The city of Minneapolis has been grappling with issues of police accountability and reform since George Floyd’s death in May 2020. One of the key initiatives aimed at increasing police oversight in the city is the creation of the Minneapolis Police Oversight Commission.
The commission is tasked with overseeing the Minneapolis Police Department and ensuring that it operates in a manner that is consistent with community values and expectations. It has 13 members who are appointed by the mayor and approved by the city council.
Recently, the commission received a record 160 applications from individuals interested in serving on the commission. This high level of interest is a reflection of the community’s desire to have a say in how policing is conducted in their city.
New Minneapolis Community Commission on Police Oversight
The new Community Commission on Police Oversight was created last fall by the City Council, replacing previous watchdog groups like the Office of Police Conduct Review and the Police Conduct Oversight Commission, which were criticized for being ineffective and had gone dormant last year.
The new commission is expected to improve the relationship between the police department and the community. The new commission’s responsibilities include reviewing and making recommendations on police policies and procedures, conducting investigations into police misconduct, and making disciplinary recommendations to the police chief.
The commission is also responsible for ensuring that the police department is transparent and accountable to the public.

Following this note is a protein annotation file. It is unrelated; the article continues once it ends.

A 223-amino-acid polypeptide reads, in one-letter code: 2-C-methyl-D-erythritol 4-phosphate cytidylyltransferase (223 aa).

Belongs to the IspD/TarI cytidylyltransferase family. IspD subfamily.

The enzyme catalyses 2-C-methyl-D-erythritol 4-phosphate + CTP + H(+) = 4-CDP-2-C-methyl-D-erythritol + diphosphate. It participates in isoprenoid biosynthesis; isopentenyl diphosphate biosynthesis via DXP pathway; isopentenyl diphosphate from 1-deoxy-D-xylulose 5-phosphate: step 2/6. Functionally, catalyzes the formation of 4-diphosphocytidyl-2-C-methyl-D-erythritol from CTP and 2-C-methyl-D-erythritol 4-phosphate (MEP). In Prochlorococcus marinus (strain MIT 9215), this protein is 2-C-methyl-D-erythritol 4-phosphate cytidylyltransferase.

The Importance of Fair and Impartial Oversight
The effectiveness and fairness of police oversight boards have been under scrutiny for years. One of the main concerns is the potential for bias or lack of independence among board members. Many oversight boards in various jurisdictions are appointed by the mayor or other elected officials, which may result in board members lacking the necessary independence to arbitrate discipline in an impartial manner. In such cases, board members may feel pressure to side with the city administration or police department to avoid backlash or political repercussions.
For example, the Los Angeles police oversight board, composed of attorneys and mediators, has been criticized for officers with higher ranks receiving more favorable disciplinary decisions compared to lower-ranking officers.
Similarly, the New York City police oversight board has been criticized for inconsistent discipline, with department commanders rejecting 90% of the board’s disciplinary findings in 2012. These issues have led to calls for more independent and impartial oversight boards.
While activists will claim that police oversight boards are crucial for ensuring transparency and accountability in policing, it is important to address concerns of bias. Disciplinary decisions must be based on facts and evidence, rather than political or personal motivations. The success of the new Minneapolis police oversight commission will depend on its ability to remain independent and impartial, to provide a fair and equitable system of police accountability.
Image Credit: Photo by Weston M on Unsplash